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How to Store Jerky and Other Dried Meats

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Home-dehydrated meats such as jerky don't store well for extended periods of time because of the high fat content; they turn rancid after several weeks. However, meats could be dried and stored in the freezer till you're ready to set off on a trip and could stay good for a week or so.

Types of meat to dry
Lean beef, chicken, turkey, rabbit, fully cooked boneless ham, venison, and other lean game meats may all be dried.

Preparation for drying
Fully cook the meat or poultry and remove any excess fat. It's also possible to use leftover meat that has been cooked to a tender state. Cut the meat into 1/2-inch cubes.

Store dehydrated meats in airtight containers or plastic bags in the freezer until ready to use.

Reconstituting Dried Meats
Allow meat to soak in broth or bouillon until plump; can be cooked with other ingredients.

How to Make Jerky

Jerky Marinade Recipes

© Athena G

Jerky Marinade Recipes

Marinate the sliced meat in one of the following recipes overnight in the refrigerator in a tightly covered container. You may also decide to smoke it if you have a meat and fish smoker, but generally, you marinate it first.  If you are new to making homemade jerky, you may wish to read the detailed instructions for jerky making HERE>>> How to Make Jerky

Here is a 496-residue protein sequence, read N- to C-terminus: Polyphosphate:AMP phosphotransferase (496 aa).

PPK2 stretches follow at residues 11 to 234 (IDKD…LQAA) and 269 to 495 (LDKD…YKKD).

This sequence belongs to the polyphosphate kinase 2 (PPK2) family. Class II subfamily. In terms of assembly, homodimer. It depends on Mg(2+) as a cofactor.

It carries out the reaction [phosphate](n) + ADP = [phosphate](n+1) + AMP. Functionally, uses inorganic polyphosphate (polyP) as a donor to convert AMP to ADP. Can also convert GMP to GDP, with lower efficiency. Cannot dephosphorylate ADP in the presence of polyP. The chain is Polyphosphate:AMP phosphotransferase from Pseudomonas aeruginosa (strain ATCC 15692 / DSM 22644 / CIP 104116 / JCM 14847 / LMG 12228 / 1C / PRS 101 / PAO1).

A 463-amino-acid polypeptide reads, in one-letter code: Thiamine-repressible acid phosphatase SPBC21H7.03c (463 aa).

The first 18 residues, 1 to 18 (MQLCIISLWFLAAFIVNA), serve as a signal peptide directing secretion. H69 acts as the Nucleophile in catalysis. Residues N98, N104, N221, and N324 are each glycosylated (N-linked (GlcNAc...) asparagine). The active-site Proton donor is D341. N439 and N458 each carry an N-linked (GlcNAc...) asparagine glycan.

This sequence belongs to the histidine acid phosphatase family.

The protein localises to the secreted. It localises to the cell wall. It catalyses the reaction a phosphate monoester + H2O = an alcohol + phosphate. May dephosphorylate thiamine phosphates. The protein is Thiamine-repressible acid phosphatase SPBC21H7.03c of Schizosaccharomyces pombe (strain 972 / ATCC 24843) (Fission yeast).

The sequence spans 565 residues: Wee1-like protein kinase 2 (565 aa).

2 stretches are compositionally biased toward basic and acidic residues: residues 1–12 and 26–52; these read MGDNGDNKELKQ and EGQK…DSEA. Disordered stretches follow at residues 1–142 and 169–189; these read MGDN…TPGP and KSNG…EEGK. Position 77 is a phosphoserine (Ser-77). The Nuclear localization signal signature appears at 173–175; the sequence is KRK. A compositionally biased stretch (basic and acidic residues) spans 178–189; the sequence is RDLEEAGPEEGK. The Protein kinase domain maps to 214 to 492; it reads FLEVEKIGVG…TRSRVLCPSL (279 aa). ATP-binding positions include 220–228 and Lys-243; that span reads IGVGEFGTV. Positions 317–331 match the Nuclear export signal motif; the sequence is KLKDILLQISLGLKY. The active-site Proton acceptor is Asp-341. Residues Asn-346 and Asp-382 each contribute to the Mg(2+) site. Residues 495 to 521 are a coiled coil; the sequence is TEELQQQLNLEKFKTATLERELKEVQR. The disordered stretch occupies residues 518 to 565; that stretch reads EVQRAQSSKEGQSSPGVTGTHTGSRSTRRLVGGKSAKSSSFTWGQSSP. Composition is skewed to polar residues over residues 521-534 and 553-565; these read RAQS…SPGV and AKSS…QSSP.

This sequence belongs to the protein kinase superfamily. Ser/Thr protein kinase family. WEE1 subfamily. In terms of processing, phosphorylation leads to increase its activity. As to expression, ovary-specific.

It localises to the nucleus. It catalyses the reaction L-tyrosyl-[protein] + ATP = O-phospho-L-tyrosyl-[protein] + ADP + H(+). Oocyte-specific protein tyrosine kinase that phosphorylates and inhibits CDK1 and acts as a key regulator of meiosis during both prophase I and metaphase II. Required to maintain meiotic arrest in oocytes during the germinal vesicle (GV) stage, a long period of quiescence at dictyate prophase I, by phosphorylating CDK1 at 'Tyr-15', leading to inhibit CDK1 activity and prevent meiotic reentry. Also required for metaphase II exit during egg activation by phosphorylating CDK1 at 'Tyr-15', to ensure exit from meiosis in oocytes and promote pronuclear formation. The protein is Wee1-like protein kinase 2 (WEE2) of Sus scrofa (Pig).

Marinade Recipes for Jerky

The following recipes are given for 2 pounds of sliced lean meat.

2 tablespoons water
1 tablespoon A-1 steak sauce
1 tablespoon Worcestershire sauce
2 tablespoons soy sauce
1/2 teaspoon hickory-flavored liquid smoke
1/4 teaspoon pepper
1 teaspoon salt
1/2 teaspoon onion powder
1 clove crushed garlic

1/2 cup soy sauce
1/4 cup brown sugar
1 teaspoon ground ginger
2 cloves crushed garlic
1/4 teaspoon pepper

Hot 'n' Spicy
2 tablespoons water
2 tablespoons Worcestershire sauce
2 tablespoons A-1 steak sauce
1/2 teaspoon liquid smoke VA teaspoon pepper
1 teaspoon salt
1/4 teaspoon cayenne
1/2 teaspoon onion powder
2 cloves crushed garlic

Sweet 'n' Sour
1 tablespoon soy sauce
1/2 cup vinegar
1/2 cup pineapple juice
1/3 cup brown sugar
3/4 teaspoon salt
1/4 teaspoon pepper
1 teaspoon onion powder
1 clove crushed garlic

© Athena Goodlight

How to Make Homemade Cheese (Hard Cheese)

2 gallons fresh milk (preferably raw)
1 cup cold water
3/4 Hansen's cheese rennet tablet, or 8 junket rennet tablets
2 tablespoons sea salt